Newly appointed District 4 Supervisor Katy Tang has announced that she plans to work to reduce the number of switchbacks encountered by Muni riders. A switchback refers to Muni’s annoying and all-too-common practice of stopping a train or bus short of its destination and ordering off all passengers to await another vehicle.
Muni says it has to do this to get vehicles going in the opposite direction, toward downtown, when routes become backed up. This issue is especially important to residents of District 4, because outlying neighborhoods like the Sunset are disproportionately targeted for such passenger dumping.
If Tang can solve this issue, she deserves to be the mayor. Switchbacks have been the subject of complaint, ire and inquiry for years.
After all, Tang’s predecessor and former boss, Carmen Chu, called a hearing on the issue in January 2011. Supervisor John Avalos called another one in March 2011 and a civil grand jury report titled “Better Muni Service Needed, Without Switchbacks” was released in June. And yet Muni keeps bringing Switchy back.
In October 2011, Muni reported that it engages in 200 to 440 switchbacks each month. In 2010, there were 376 switchbacks on the N-Judah line alone. Muni representatives will tell you that this is a small percentage of the overall number of trips it makes, but as transit blogger Greg Dewar pointed out at the January 2011 hearing, “We shouldn’t be punishing just the west side, saying, ‘Well, it’s just a few percentage points, it’s not that big a deal.’ No. It is a big deal if you expect us to use it.”
Indeed, Avalos, whose district also includes outlying areas of The City, was appalled at how this practice undermines our transit-first policy.
“We’re not going to be able to ask people to get out of their cars and get on buses,” he said. “We can’t expect them to do it if they don’t have the service.”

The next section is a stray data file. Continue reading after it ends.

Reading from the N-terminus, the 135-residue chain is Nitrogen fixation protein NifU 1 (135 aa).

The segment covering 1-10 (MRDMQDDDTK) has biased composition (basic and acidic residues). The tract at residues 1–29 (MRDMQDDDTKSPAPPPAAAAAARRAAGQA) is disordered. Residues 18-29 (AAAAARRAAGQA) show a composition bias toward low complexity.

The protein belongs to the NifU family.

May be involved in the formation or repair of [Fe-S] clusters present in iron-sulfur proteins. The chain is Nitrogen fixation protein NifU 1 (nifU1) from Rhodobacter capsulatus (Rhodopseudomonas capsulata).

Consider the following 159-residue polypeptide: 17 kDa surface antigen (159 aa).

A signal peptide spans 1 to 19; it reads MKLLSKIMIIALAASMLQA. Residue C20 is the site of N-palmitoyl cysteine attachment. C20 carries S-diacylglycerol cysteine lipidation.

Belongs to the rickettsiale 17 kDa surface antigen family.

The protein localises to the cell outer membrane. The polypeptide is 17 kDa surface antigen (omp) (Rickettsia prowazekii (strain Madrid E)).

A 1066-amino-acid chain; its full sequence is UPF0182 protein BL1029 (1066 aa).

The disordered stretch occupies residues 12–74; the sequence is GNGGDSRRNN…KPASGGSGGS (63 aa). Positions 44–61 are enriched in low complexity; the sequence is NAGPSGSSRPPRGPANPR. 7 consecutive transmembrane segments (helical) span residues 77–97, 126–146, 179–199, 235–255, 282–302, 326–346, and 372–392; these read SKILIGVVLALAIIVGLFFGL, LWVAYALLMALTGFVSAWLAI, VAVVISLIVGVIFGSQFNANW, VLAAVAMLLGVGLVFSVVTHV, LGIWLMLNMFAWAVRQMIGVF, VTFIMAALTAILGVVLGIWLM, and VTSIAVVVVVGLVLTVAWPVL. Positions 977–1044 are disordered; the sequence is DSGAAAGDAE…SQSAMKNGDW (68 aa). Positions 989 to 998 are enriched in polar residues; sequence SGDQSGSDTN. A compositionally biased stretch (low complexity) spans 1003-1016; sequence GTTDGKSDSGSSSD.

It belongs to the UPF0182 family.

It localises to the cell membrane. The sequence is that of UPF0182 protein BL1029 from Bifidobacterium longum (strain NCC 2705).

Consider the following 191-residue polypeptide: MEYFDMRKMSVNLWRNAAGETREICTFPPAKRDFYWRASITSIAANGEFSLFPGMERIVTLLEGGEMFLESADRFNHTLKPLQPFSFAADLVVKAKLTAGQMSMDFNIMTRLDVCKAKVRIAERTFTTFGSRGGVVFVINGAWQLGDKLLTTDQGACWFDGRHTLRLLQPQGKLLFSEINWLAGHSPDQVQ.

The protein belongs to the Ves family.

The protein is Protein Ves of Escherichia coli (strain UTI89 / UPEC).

John Haley, transit director of the San Francisco Municipal Transportation Agency, typically explains that switchbacks are unavoidable and necessary. But at a hearing on the civil grand jury report, the Board of Supervisors agreed with the jury’s depressing finding that, “There is not statistical or other evidence that switchbacks alleviate delays or improve scheduling.”
Haley also argued that it was department policy to only throw people overboard when there is another train or bus that is five minutes away. But after several riders testified that they had waited much longer, Haley admitted that he had no statistics about actual wait times.
“I feel really angry about how unprepared you are,” Avalos fumed. “It’s like you’re not even listening to us.”
Muni claims that it has made grand progress because now it actually notifies riders when the route will be cut short. But as Chu said in January 2011, “Better communication is not a solution to the problem. It’s something that we should have been doing to begin with.”
Added Avalos: “Just the fact that they’re happening is problematic.”
And that was two years ago. Godspeed, Supervisor Tang. But possibly not on the N-Judah.
Melissa Griffin’s column runs each Thursday and Sunday. She also appears Mondays in “Mornings with Melissa” at 6:45 a.m. on KPIX (Ch. 5). Email her at firstname.lastname@example.org.
— Supervisor John Avalos on the passing of Hugo Chavez, president of the Bolivarian Republic of Venezuela. For those of you who have a difficult time explaining San Francisco politics to out-of-towners, this is another moment to share with your friends.